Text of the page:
India does not have enough jobs. Or does it just not have enough jobs data? Prime Minister Narendra Modi and his government would have you believe it is only the latter. “If someone opens a ‘pakoda’ shop in front of your office, and he earns 200 rupees every day, does that not count at employment?” Modi asked in an interview in 2018, referring in Hindi to the deep-fried fritters sold street-side. “Now till me which register will capture this data?”

This argument, that Modi’s government has created the conditions for millions of people to be self-employed with the only problem being that officials statistics cannot take note of, has come to be known as ‘pakodanomics.’ On Tuesday, Railway Minister Piyush Goyal added to the discipline when asked about a recent report by the Centre for Monitoring Indian Economy that said unemployment was at a 27-month-high in December 2018 and that India had lost 11 million jobs over the course of that year.

Goyal’s response? Question the veracity of this data. “We don’t know where the CMIE gets its data from,” he said, adding that it was at “complete variance” with the data that the government has collected. This stance is already problematic considering Modi has himself said that the government does not have adequate data.

But also, Goyal’s interpretation about variance seems inaccurate. A Business Standard report this week revealed that unemployment rose to a four-year high in 2016-17, according to the Employment-Unemployment Survey.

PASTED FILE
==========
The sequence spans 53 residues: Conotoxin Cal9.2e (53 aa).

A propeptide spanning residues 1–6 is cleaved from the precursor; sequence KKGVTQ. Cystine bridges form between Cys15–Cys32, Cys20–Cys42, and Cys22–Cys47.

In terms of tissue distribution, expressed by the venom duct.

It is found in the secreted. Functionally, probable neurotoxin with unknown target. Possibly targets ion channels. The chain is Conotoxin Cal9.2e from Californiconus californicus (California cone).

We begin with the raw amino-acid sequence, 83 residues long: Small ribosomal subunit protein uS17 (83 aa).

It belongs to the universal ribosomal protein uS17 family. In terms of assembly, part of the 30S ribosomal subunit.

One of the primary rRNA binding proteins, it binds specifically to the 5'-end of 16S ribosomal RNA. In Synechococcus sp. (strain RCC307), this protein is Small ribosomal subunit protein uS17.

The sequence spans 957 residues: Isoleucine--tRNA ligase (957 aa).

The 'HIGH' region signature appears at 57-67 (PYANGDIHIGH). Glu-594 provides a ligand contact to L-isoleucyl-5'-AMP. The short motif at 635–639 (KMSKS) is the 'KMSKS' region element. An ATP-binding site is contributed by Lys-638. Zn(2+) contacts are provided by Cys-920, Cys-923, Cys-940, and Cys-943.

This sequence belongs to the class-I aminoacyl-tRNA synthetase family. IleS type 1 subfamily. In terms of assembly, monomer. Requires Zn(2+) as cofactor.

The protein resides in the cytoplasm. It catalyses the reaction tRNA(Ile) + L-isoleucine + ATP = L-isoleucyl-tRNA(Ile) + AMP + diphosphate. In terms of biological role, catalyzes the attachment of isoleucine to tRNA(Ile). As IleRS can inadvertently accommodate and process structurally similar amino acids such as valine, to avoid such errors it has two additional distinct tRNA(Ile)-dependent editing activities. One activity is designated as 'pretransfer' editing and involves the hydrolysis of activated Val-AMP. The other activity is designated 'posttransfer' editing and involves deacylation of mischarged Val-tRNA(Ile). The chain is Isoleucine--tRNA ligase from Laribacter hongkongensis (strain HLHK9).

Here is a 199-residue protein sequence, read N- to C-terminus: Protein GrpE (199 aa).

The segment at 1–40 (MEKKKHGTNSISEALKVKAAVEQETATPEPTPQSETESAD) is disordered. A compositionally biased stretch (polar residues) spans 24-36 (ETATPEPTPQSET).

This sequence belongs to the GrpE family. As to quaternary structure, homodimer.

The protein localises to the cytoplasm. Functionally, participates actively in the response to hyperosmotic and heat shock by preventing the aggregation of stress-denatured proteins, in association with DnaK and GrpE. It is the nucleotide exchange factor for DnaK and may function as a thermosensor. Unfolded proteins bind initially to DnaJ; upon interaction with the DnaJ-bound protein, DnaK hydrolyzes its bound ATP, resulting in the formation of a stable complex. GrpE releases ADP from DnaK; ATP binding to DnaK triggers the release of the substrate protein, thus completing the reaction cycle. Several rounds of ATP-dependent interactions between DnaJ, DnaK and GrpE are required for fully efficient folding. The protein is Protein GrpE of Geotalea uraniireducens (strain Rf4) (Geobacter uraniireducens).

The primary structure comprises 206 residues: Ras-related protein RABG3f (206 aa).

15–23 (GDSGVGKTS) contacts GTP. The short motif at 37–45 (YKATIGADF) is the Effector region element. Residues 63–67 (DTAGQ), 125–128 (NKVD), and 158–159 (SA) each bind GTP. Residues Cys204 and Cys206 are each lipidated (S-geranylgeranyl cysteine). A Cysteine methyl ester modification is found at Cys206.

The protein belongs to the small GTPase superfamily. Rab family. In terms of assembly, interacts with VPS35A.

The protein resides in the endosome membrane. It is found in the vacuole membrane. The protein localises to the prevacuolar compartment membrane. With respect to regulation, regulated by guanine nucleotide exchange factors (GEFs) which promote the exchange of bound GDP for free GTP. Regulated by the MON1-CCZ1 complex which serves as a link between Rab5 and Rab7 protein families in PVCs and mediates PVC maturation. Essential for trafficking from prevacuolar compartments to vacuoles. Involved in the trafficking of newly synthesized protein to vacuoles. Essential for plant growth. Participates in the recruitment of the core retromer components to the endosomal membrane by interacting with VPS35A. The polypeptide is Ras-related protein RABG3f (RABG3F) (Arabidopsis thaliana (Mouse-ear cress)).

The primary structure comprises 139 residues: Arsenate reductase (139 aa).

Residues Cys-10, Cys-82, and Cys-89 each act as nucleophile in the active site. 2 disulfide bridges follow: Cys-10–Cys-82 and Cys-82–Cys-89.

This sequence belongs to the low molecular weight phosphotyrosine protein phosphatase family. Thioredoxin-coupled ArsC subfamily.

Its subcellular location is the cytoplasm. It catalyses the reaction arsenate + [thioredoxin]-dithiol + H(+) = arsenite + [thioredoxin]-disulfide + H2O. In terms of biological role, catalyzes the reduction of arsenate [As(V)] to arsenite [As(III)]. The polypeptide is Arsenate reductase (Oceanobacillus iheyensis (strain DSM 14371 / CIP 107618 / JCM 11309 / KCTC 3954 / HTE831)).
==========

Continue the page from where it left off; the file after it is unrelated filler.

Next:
Moreover, this was the last Employment-Unemployment report on jobs available, meaning the CMIE data concurred with the trend shown by current government statistics on increase in unemployment. That report has been discontinued, with the government instituting a Periodic Labour Force Survey in its stead. But the data from that survey for 2017-18 has yet to come and few expect it to be available before the 2019 elections.

Another report released by the Centre for Sustainable Employment of the Azim Premji University also said that the rate of unemployment in 2015 alone was the highest it has been in the last 20 years. Most indicators, indeed, seem to say the same thing: India is not creating enough jobs, a sentiment that was echoed by no less than Union Minister Nitin Gadkari last week.

This of course, does not mean that lndia has great jobs data. A committee has recommended changes to the way India measures employment, citing lapses in previous approaches. And no less than the Chief Statistician of India Pravin Srivastava said last year that newer data Modi has been citing to claim healthy job numbers, from the Employment Provident Fund Organisation, should not be used as a proxy for employment generation.

In other words, it seems likely that India does not have enough jobs and it is clear that the country also does not have robust enough job data. Fixing both will have to be the priority of whoever wins the next election. But this conclusion also brings up an important question: For a government that came into power promising to create a massive number of new jobs, how come it only discovered in its final year that the jobs data is inadequate?

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